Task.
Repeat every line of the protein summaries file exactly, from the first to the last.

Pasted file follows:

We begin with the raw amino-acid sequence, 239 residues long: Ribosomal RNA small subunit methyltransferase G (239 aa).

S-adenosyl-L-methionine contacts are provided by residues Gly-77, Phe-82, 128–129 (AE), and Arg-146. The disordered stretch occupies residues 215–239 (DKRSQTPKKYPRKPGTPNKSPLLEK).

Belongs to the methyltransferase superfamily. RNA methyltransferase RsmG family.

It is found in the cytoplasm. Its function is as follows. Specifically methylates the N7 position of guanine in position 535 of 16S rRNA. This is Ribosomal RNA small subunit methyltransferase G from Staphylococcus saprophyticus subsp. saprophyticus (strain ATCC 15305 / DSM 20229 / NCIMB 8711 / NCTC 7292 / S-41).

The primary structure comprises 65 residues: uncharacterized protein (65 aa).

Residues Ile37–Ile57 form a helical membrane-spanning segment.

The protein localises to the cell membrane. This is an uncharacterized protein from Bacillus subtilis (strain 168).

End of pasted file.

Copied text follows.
We begin with the raw amino-acid sequence, 239 residues long: Ribosomal RNA small subunit methyltransferase G (239 aa).

S-adenosyl-L-methionine contacts are provided by residues Gly-77, Phe-82, 128–129 (AE), and Arg-146. The disordered stretch occupies residues 215–239 (DKRSQTPKKYPRKPGTPNKSPLLEK).

Belongs to the methyltransferase superfamily. RNA methyltransferase RsmG family.

It is found in the cytoplasm. Its function is as follows. Specifically methylates the N7 position of guanine in position 535 of 16S rRNA. This is Ribosomal RNA small subunit methyltransferase G from Staphylococcus saprophyticus subsp. saprophyticus (strain ATCC 15305 / DSM 20229 / NCIMB 8711 / NCTC 7292 / S-41).

The primary structure comprises 65 residues: uncharacterized protein (65 aa).

Residues Ile37–Ile57 form a helical membrane-spanning segment.

The protein localises to the cell membrane. This is an uncharacterized protein from Bacillus subtilis (strain 168).